As the study of humans in their collective aspect, sociology is concerned with all group activities—economic, social, political, and religious. Sociologists study such areas as bureaucracy, community, deviant behavior, family, public opinion, social change, social mobility, social stratification, and such specific problems as crime, divorce, child abuse, and substance addiction. Sociology tries to determine the laws governing human behavior in social contexts; it is sometimes distinguished as a general social science from the special social sciences, such as economics and political science, which confine themselves to a selected group of social facts or relations.
The Evolution of Sociology
A number of Western political theorists and philosophers, including Plato, Polybius, Machiavelli, Vico, Hobbes, Locke, Montesquieu, and Rousseau, have treated political problems in a broader social context. Thus Montesquieu regarded the political forms of different states as a consequence of the working of deep underlying climatic, geographic, economic, and psychological factors. In the 18th cent., Scottish thinkers made inquiries into the nature of society; scholars like Adam Smith explored the economic causes of social organization and social change, while Adam Ferguson considered the noneconomic causes of social cohesion.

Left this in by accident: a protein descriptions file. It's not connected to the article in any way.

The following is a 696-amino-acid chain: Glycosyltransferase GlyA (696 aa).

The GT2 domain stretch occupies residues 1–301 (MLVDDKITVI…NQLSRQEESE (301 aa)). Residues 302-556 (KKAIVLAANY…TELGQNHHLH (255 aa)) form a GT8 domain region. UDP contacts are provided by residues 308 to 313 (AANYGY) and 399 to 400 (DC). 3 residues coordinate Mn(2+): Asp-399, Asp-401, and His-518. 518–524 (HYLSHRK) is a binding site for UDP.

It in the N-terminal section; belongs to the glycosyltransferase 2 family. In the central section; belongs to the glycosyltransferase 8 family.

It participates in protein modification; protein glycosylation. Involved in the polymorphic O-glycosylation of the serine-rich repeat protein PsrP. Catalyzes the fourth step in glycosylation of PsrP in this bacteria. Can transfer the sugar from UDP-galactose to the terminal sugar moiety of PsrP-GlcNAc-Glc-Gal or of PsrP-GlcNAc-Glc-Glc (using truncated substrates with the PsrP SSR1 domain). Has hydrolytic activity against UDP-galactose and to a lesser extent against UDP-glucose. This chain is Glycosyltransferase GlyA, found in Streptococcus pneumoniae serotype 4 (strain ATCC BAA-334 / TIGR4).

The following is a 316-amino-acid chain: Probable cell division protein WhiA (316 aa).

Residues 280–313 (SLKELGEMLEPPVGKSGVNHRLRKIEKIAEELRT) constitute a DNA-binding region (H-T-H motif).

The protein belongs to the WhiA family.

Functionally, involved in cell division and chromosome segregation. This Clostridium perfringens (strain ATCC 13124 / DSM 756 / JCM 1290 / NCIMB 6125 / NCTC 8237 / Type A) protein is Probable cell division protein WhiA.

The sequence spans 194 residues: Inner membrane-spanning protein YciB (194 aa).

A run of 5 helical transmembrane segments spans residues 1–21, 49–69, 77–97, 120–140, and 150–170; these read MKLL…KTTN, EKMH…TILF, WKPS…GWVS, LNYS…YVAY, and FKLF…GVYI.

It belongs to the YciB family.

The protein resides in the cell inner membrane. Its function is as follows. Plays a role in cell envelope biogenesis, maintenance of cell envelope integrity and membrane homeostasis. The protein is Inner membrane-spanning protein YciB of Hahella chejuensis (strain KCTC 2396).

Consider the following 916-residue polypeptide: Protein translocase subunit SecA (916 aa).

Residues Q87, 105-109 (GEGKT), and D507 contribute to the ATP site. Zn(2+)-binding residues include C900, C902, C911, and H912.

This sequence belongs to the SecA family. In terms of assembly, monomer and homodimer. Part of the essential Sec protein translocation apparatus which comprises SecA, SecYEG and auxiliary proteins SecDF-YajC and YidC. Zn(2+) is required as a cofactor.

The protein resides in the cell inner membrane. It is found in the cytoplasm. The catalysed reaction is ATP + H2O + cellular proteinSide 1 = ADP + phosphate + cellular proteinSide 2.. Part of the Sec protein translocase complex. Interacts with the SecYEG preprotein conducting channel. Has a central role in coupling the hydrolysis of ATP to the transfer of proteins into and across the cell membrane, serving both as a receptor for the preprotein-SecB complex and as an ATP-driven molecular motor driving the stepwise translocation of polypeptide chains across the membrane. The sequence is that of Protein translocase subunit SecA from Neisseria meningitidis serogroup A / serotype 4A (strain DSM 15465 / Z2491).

It was not until the 19th cent., however, when the concept of society was finally separated from that of the state, that sociology developed into an independent study. The term sociologywas coined (1838) by Auguste Comte. He attempted to analyze all aspects of cultural, political, and economic life and to identify the unifying principles of society at each stage of human social development. Herbert Spencer applied the principles of Darwinian evolution to the development of human society in his popular and controversial Principles of Sociology (1876–96). An important stimulus to sociological thought came from the work of Karl Marx, who emphasized the economic basis of the organization of society and its division into classes and saw in the class struggle the main agent of social progress.